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IRS Provides Temporary Relief From Physical Presence Requirement for Certain Electronic Signatures


· 5 minute read


· 5 minute read

IRS Notice 2020-42 (June 3, 2020)

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Under the IRS’s regulations regarding electronic consents and elections, if a signature must be witnessed by a plan representative or notary public, it must be witnessed “in the physical presence” of the representative or notary unless IRS guidance has provided an alternative procedure (see our Checkpoint article). (While the regulations refer only to “participant elections,” that term includes any Code-required consent, election, or similar communication made by or from a participant, beneficiary, alternate payee, or other specified individual.) In Notice 2020-42, the IRS has established temporary alternative procedures that may be used to satisfy the physical presence requirement at any time during 2020. The new procedures are intended to facilitate coronavirus-related distributions and plan loan relief enacted by the Coronavirus Aid, Relief, and Economic Security Act (CARES Act) (see our Checkpoint article), but they apply to any signature that, under the regulations, would otherwise have to be witnessed in the physical presence of a plan representative or notary, including spousal consents required under Code § 417. The notice does not affect the other requirements for electronic consents and elections, which still apply.

If a signature is witnessed by a notary public, the physical presence requirement is deemed satisfied under Notice 2020-42 if the electronic system for remote notarization uses live audio-video technology and is consistent with state-law requirements for a notary public. If the signature is witnessed by a plan representative, the physical presence requirement will be satisfied only if the electronic system uses live audio-video technology and the following requirements are met:

  • Photo ID. The signer must present a valid photo ID to the representative during the live audio-video conference.
  • Direct Interaction. The live audio-video conference must allow direct interaction between the signer and the plan representative.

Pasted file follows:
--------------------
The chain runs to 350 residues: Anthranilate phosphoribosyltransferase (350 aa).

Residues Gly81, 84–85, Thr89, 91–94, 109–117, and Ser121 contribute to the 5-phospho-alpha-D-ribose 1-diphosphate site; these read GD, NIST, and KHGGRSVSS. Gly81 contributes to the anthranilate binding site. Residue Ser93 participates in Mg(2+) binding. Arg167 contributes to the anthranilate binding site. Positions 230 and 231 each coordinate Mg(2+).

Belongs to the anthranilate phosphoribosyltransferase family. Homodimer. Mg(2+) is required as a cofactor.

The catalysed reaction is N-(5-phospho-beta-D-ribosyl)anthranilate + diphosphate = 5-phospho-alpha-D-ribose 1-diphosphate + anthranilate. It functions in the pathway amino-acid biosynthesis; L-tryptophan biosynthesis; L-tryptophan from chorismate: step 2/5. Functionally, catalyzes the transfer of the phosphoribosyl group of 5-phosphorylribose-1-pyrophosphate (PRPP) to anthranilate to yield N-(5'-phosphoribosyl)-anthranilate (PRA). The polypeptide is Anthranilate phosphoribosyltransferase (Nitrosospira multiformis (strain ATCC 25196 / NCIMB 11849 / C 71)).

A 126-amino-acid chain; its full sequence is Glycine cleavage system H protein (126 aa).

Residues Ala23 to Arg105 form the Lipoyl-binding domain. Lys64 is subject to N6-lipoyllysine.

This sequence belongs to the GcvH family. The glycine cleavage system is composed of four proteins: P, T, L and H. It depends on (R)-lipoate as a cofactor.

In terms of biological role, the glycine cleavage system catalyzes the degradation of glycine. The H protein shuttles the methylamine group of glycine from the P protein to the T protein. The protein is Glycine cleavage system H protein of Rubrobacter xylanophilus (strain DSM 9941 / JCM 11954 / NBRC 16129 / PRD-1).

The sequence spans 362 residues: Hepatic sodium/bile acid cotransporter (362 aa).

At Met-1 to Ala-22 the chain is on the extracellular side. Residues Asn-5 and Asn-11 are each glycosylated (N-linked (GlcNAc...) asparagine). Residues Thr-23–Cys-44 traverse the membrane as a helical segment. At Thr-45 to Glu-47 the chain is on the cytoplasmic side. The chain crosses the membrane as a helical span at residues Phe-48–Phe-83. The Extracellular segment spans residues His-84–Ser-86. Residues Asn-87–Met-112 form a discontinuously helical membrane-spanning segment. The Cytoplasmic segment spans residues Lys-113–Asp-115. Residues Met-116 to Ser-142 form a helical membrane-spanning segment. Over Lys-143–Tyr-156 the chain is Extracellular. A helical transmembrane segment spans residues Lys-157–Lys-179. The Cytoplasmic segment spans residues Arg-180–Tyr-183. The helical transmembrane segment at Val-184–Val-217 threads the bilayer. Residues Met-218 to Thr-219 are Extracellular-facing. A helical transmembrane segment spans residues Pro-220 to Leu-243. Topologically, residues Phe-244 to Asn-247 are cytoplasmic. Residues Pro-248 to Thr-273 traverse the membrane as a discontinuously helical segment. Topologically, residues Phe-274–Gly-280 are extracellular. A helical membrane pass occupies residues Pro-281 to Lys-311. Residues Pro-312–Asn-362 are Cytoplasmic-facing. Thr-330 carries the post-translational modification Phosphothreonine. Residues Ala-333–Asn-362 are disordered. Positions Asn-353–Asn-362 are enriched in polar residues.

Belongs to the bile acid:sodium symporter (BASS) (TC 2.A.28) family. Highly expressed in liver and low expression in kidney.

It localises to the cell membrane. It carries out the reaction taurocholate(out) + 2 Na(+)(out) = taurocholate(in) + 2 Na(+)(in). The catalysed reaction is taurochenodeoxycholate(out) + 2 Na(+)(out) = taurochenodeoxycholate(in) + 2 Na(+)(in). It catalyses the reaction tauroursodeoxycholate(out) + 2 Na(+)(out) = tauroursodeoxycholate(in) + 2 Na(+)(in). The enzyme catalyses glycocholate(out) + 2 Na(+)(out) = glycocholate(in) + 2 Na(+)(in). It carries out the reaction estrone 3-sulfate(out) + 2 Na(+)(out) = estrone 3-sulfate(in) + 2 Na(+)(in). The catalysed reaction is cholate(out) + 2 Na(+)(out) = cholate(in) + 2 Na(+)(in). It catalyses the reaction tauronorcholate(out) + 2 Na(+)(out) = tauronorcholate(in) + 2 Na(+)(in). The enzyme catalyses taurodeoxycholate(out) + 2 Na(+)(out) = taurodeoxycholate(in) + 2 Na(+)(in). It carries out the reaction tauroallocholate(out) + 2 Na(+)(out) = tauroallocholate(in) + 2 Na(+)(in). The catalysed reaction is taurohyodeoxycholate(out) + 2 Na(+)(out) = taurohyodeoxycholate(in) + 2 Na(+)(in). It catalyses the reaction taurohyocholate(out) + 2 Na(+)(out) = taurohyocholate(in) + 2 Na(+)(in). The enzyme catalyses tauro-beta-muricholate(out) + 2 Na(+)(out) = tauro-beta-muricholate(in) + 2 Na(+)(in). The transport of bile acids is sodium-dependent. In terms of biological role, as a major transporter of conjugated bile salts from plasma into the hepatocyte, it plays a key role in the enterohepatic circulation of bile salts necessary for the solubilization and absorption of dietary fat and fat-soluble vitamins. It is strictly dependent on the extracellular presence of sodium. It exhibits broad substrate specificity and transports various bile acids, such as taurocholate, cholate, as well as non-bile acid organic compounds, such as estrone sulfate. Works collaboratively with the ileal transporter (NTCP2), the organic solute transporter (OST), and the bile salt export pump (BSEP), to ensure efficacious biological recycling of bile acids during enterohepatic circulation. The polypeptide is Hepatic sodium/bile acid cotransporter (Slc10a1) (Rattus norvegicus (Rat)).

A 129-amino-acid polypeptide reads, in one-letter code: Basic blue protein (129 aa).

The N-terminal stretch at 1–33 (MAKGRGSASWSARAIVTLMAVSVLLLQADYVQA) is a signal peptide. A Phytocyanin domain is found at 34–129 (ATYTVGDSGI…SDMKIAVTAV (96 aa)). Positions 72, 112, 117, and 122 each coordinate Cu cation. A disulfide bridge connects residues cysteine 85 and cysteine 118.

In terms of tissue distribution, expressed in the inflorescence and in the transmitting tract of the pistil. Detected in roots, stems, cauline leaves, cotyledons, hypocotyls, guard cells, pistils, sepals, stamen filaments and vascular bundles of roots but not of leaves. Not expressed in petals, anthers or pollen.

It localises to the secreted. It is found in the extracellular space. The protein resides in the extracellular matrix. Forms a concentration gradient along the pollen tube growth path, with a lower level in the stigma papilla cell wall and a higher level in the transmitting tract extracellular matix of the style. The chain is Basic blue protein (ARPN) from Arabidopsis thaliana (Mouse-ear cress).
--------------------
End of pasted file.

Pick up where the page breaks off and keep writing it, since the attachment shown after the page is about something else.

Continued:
• Transmission of Signed Copy. The signer must transmit (by fax or electronic means) a legible copy of the signed document to the plan representative on the day it is signed.
  • Acknowledgement. The plan representative must acknowledge that the signature has been witnessed in accordance with the requirements of the notice, and transmit the signed document and the acknowledgement back to the signer using a system that the signer is effectively able to access, with the option to receive a paper copy at no charge upon request.

EBIA Comment: Many 401(k) plans offering CARES Act distributions are not constrained by the physical presence requirement because they do not offer annuities and, consequently, need not document spousal consent for in-service distributions or plan loans. But the physical presence requirement did pose a substantial obstacle for other plans due to legally mandated social distancing during the COVID-19 emergency. This notice solves the problem for many of those plans, especially those that allow signatures to be witnessed by a plan representative. Plans that require notarization, however, will also need to consider applicable state law. According to the National Association of Secretaries of State, 47 states authorize some form of remote e-notarization. As state laws and emergency relief vary (and evolve), plan administrators will need to make sure that any plan-related remote notarizations meet both federal and state-law requirements. For more information, see EBIA’s 401(k) Plans manual at Sections XIII.G (“Spousal Consent to Distribution May Be Required”), XXVIII.H (“Electronic Delivery of Code-Required Notices, Consents, and Disclosures”), and XXVIII.I (“Electronic Administration Chart”).

Contribution Editors: EBIA Staff.

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